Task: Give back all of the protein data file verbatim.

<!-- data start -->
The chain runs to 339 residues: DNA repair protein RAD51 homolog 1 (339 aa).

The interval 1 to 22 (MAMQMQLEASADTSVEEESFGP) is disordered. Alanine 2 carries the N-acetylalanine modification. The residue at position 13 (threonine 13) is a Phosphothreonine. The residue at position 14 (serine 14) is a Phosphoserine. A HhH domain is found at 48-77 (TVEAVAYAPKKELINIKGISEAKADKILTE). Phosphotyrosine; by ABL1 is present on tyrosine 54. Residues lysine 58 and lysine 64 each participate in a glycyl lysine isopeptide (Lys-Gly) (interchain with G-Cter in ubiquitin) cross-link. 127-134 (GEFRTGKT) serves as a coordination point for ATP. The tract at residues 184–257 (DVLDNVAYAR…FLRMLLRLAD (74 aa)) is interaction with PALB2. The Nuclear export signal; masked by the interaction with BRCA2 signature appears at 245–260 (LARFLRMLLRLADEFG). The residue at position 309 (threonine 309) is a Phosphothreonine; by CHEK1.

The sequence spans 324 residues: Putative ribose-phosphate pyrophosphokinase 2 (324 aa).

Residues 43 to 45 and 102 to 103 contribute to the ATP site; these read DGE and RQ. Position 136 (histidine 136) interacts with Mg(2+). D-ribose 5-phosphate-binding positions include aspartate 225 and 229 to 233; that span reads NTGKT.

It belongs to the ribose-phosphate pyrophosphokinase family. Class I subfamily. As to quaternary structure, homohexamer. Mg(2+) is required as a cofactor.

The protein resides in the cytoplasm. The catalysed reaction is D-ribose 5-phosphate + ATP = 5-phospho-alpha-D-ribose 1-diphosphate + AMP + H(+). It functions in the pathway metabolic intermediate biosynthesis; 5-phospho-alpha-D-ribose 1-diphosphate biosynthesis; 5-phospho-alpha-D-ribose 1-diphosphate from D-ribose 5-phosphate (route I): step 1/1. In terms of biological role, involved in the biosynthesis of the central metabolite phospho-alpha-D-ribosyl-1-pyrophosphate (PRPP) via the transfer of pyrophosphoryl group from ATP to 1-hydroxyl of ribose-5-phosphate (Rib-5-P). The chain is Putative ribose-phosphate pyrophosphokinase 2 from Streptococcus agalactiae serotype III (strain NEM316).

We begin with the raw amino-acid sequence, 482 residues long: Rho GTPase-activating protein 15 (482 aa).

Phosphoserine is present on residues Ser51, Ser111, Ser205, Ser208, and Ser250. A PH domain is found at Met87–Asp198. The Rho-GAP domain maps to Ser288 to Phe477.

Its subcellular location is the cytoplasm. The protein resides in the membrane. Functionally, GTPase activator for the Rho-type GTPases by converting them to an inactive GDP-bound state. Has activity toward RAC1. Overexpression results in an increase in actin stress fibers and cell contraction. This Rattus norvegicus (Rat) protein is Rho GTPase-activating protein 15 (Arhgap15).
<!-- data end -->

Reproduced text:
The chain runs to 339 residues: DNA repair protein RAD51 homolog 1 (339 aa).

The interval 1 to 22 (MAMQMQLEASADTSVEEESFGP) is disordered. Alanine 2 carries the N-acetylalanine modification. The residue at position 13 (threonine 13) is a Phosphothreonine. The residue at position 14 (serine 14) is a Phosphoserine. A HhH domain is found at 48-77 (TVEAVAYAPKKELINIKGISEAKADKILTE). Phosphotyrosine; by ABL1 is present on tyrosine 54. Residues lysine 58 and lysine 64 each participate in a glycyl lysine isopeptide (Lys-Gly) (interchain with G-Cter in ubiquitin) cross-link. 127-134 (GEFRTGKT) serves as a coordination point for ATP. The tract at residues 184–257 (DVLDNVAYAR…FLRMLLRLAD (74 aa)) is interaction with PALB2. The Nuclear export signal; masked by the interaction with BRCA2 signature appears at 245–260 (LARFLRMLLRLADEFG). The residue at position 309 (threonine 309) is a Phosphothreonine; by CHEK1.

The sequence spans 324 residues: Putative ribose-phosphate pyrophosphokinase 2 (324 aa).

Residues 43 to 45 and 102 to 103 contribute to the ATP site; these read DGE and RQ. Position 136 (histidine 136) interacts with Mg(2+). D-ribose 5-phosphate-binding positions include aspartate 225 and 229 to 233; that span reads NTGKT.

It belongs to the ribose-phosphate pyrophosphokinase family. Class I subfamily. As to quaternary structure, homohexamer. Mg(2+) is required as a cofactor.

The protein resides in the cytoplasm. The catalysed reaction is D-ribose 5-phosphate + ATP = 5-phospho-alpha-D-ribose 1-diphosphate + AMP + H(+). It functions in the pathway metabolic intermediate biosynthesis; 5-phospho-alpha-D-ribose 1-diphosphate biosynthesis; 5-phospho-alpha-D-ribose 1-diphosphate from D-ribose 5-phosphate (route I): step 1/1. In terms of biological role, involved in the biosynthesis of the central metabolite phospho-alpha-D-ribosyl-1-pyrophosphate (PRPP) via the transfer of pyrophosphoryl group from ATP to 1-hydroxyl of ribose-5-phosphate (Rib-5-P). The chain is Putative ribose-phosphate pyrophosphokinase 2 from Streptococcus agalactiae serotype III (strain NEM316).

We begin with the raw amino-acid sequence, 482 residues long: Rho GTPase-activating protein 15 (482 aa).

Phosphoserine is present on residues Ser51, Ser111, Ser205, Ser208, and Ser250. A PH domain is found at Met87–Asp198. The Rho-GAP domain maps to Ser288 to Phe477.

Its subcellular location is the cytoplasm. The protein resides in the membrane. Functionally, GTPase activator for the Rho-type GTPases by converting them to an inactive GDP-bound state. Has activity toward RAC1. Overexpression results in an increase in actin stress fibers and cell contraction. This Rattus norvegicus (Rat) protein is Rho GTPase-activating protein 15 (Arhgap15).